After I got back from the showers, we hung out at camp, laughing and snorting into the night. It was the closest I had felt with people in a while, and I loved it. I had trouble sleeping that night, due to the caffeine, but I managed 😃
The next morning, I got up early to take the shuttle in to Mammoth Lakes to get my boots. I said farewell to the group of guys and the Canadians. They told me that their goal was to get to Vermilion Valley Resort by July 4th. Maybe I could catch them!
Transportation wasn’t too tough, and after a little walk, I found myself at the post office. I get up to the clerk, and she tells me that there was no package for me. WHAT?!?!
I called REI to complain and get a status update. I was floored with anger and frustration. The San Francisco store couldn’t figure out who helped me, and after a couple hours of frustration and being put on hold, they told me that the boots were shipped via UPS to a Post Office and that because of the holiday, they wouldn’t arrive until after the 4th of July.
That was unacceptable, so after more time being put on hold, I negotiated with them to return the boots and refund my money. I would have to buy new boots in Mammoth. Damn!
Getting to Mammoth Mountaineering, I walk in and the clerk wasn’t too helpful with helping me to find replacement boots (my attitude was probably poor at this point, to their defense). The only boots compatible with my crampons were 500 dollars and way too rigid for what I needed. So I ended up going with a regular hiking boot, microspikes, and insoles. Out the door, the cost was comparable to what my discount would have been from REI for the mountaineering boots, so that sucked. But I bucked up and continued with my journey.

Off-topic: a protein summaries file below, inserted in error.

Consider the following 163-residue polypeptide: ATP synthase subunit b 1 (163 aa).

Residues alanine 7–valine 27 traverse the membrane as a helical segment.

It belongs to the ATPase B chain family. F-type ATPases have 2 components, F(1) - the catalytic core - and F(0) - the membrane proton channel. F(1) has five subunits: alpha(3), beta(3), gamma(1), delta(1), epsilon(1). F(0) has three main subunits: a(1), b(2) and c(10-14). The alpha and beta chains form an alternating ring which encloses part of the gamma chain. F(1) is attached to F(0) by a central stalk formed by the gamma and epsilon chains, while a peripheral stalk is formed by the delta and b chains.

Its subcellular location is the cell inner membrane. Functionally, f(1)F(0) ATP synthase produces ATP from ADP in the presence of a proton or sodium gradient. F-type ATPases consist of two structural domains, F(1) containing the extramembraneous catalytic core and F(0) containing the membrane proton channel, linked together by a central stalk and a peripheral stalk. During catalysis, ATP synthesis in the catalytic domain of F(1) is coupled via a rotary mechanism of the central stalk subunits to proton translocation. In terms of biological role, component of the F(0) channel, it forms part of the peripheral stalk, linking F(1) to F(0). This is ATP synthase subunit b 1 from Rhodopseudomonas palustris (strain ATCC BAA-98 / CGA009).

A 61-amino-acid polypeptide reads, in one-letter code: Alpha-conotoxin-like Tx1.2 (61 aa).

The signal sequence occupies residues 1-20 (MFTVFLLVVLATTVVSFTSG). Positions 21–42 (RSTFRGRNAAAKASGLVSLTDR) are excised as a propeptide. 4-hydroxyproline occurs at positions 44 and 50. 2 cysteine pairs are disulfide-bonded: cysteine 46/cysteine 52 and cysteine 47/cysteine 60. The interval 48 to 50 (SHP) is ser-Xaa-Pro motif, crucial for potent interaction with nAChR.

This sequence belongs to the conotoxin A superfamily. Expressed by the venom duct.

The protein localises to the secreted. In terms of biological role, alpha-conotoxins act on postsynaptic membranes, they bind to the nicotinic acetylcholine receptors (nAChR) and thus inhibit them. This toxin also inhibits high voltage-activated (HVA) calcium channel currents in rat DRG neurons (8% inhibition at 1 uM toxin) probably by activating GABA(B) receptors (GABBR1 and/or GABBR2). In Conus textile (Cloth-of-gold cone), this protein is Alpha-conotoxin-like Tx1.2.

I proceeded to have lunch at a Mexican Restaurant, catch up with people in the outside world, and head back to Red’s. En route, I met this PCT hiker who had also done the Appalachian Trail. His experience and stories were entertaining, until I realized that I had left my daypack and sunglasses at the mountaineering store. Shit!
So I had to buy another shuttle pass, and rush back to town, hoping I would be back in time to catch the final bus to Red’s. I made it and was able to settle into camp, socialize with the new crew rolling in that afternoon, grab dinner and go to sleep. It was my ninth day on trail (despite a zero day), many adventures had been had, and many more were to come.
Thank you for following along with my story. I’ll have a hot sauce review up for your viewing pleasure soon. Thank you for your continued support of my life’s journey.
Remember, take a hike and spice up your life!